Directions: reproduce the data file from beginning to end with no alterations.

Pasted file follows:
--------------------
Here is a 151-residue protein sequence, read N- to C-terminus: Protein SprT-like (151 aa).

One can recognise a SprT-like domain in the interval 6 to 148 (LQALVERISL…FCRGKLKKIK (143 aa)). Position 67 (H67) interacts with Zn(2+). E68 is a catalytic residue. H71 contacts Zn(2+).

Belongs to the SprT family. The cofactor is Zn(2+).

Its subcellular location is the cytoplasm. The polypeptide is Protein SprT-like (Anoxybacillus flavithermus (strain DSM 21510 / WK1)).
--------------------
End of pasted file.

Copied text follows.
Here is a 151-residue protein sequence, read N- to C-terminus: Protein SprT-like (151 aa).

One can recognise a SprT-like domain in the interval 6 to 148 (LQALVERISL…FCRGKLKKIK (143 aa)). Position 67 (H67) interacts with Zn(2+). E68 is a catalytic residue. H71 contacts Zn(2+).

Belongs to the SprT family. The cofactor is Zn(2+).

Its subcellular location is the cytoplasm. The polypeptide is Protein SprT-like (Anoxybacillus flavithermus (strain DSM 21510 / WK1)).